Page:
Council agrees to review processes after visually impaired woman was left without social care
Leicestershire County Council has agreed to improve how it prepares social care and support plans after a severely visually impaired woman was left without the day-to-day support she needed for 21 months.
The woman looked after herself without support for a significant period, which left her at risk of burning herself when cooking, and falling. She was also not provided with support to access the community and do her shopping, which increased the isolation she felt.
The Local Government and Social Care Ombudsman was asked to investigate the woman’s situation by a representative of the Royal National Institute of Blind People (RNIB) who supported her through the process, after it first complained to the council on her behalf.
The Ombudsman’s investigation found that in March 2020, the woman was assessed as having eligible support needs in areas including food, personal hygiene, being able to use her home safely and accessing the community.
Despite this, no support was offered to her until April 2021 when the council agreed to set her a personal budget for 12 hours a week support. Further assessments were made, and the council finally agreed a package of support which started at the end of January 2022.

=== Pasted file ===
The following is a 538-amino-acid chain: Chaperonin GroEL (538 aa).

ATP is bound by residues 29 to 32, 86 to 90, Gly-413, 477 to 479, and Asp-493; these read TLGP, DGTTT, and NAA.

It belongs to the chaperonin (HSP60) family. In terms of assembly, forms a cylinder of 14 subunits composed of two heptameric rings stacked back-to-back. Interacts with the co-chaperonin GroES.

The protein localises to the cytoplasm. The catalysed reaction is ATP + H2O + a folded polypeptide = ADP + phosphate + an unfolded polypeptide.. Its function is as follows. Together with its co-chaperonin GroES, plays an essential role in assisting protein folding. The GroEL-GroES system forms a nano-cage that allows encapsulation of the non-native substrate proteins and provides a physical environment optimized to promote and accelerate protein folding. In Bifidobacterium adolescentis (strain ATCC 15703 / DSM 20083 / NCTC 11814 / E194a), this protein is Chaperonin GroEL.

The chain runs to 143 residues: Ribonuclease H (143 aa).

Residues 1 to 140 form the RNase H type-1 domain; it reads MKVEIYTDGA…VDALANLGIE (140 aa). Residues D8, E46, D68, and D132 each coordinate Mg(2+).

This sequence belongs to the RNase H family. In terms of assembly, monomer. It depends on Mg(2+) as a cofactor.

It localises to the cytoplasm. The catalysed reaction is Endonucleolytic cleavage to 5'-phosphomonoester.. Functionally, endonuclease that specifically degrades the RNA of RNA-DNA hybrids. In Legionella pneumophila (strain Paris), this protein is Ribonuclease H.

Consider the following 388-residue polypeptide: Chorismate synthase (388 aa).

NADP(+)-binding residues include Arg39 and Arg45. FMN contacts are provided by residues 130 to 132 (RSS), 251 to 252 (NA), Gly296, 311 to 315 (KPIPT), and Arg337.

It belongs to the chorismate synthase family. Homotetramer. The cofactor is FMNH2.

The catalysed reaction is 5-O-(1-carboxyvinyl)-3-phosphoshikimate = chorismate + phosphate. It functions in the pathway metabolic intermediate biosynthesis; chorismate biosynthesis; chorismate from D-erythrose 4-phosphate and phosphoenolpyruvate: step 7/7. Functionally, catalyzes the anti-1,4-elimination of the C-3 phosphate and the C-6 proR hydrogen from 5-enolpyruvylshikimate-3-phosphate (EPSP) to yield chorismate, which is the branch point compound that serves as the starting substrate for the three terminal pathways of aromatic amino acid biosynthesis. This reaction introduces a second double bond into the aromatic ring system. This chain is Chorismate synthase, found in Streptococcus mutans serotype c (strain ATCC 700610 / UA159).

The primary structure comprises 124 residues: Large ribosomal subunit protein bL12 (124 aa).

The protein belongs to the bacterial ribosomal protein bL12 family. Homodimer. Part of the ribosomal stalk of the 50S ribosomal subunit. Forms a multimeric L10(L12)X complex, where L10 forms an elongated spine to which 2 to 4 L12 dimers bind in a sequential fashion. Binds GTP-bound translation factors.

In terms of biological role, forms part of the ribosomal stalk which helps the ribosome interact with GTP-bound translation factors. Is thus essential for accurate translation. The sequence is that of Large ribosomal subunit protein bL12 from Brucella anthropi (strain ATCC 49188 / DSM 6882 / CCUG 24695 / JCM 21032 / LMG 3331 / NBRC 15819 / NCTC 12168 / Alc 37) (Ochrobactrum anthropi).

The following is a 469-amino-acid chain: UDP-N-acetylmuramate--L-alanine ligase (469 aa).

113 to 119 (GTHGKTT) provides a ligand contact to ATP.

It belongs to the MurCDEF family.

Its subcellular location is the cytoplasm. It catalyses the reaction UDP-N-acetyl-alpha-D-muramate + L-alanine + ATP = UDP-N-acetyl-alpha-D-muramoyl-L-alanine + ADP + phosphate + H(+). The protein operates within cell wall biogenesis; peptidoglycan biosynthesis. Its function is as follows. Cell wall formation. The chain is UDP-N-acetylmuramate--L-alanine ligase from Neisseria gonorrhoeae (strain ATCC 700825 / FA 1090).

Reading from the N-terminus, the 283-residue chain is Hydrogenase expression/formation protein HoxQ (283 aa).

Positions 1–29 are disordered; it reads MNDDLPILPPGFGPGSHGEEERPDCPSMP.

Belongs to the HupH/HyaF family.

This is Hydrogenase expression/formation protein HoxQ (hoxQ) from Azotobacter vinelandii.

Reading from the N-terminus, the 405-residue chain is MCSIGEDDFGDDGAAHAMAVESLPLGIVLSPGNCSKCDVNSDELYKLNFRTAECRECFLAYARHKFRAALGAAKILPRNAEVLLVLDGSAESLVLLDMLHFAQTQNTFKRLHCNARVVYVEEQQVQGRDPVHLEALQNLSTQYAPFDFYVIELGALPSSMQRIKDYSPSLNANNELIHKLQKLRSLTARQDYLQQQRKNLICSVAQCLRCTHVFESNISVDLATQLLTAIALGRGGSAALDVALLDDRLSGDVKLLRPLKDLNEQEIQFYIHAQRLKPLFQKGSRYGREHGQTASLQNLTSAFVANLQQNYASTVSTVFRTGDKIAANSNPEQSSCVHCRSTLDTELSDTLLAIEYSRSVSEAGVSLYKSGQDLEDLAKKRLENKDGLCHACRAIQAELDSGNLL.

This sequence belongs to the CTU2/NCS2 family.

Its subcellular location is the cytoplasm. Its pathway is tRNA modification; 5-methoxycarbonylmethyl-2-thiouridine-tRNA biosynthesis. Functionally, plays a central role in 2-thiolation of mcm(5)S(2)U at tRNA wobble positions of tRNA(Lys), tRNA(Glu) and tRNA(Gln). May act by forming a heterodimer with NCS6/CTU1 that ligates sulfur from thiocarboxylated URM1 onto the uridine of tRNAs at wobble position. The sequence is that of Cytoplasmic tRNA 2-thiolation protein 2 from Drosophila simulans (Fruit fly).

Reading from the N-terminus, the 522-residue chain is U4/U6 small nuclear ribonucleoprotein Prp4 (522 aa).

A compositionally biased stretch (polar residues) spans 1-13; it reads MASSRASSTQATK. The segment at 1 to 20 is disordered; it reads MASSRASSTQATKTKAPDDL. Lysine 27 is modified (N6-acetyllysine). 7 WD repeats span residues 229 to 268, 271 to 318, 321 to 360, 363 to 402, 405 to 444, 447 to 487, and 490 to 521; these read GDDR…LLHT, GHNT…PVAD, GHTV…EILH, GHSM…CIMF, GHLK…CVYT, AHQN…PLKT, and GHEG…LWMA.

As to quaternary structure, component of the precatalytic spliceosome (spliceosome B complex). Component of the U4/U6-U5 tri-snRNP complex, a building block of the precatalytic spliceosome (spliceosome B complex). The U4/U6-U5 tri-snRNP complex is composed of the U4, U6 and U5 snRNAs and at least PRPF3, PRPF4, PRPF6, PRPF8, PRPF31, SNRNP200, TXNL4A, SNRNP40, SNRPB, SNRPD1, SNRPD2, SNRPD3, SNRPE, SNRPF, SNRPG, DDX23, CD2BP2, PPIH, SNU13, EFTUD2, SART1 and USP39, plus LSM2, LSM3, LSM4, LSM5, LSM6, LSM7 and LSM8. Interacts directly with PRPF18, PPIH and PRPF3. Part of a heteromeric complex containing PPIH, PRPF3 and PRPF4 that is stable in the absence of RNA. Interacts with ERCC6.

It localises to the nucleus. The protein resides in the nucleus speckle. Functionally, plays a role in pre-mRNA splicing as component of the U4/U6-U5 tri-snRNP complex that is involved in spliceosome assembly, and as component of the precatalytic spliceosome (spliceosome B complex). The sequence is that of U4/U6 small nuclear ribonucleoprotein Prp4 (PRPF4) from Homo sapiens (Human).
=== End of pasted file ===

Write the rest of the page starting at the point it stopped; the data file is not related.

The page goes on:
Following the RNIB’s initial complaint, the council said the woman had declined support during the pandemic. But during the Ombudsman’s investigation it became clear this was not the case.
The Ombudsman’s investigation criticised the council for the lack of support it provided to the woman, and for the delays she faced when the council assessed her care needs and prepared her care and support plan. The investigation also found fault with the way the council handled its financial assessments including arranging the woman’s personal budget.
Michael King, Local Government and Social Care Ombudsman, said:“The lack of social care support over 21 months has had a significant impact on this woman’s life – she has burnt herself frequently when trying to cook and has also had several falls.
“She has also not been able to socialise without the support which she was entitled to, and this has led to her feeling isolated and lonely.
“I’m pleased Leicestershire County Council has accepted the recommendations I have made to improve its processes. I hope the changes it will make on the back of this woman’s case will ensure other people with eligible needs are not left to fend for themselves without the support they need in future.”
The council has agreed to apologise to the woman and pay her £2,500 for the distress and risk of harm to which she was exposed. It will also pay her £7,220 for the services she missed out on and a further £300 to recognise her distress and frustration with the delay in arranging social care support.
The council has also agreed to review its processes to ensure preparing care and support plans for residents with eligible care needs is an integral part of the assessment process, and to make frontline staff aware of the timescales.
Finally, the council will review all care needs assessments completed between March 2020 and March 2021 to identify any where no support was provided, despite eligible care needs being identified. Staff will also be reminded to keep records when making decisions for disability related expenditure and waiving care charges.
Picture (c) Leicestershire County Council.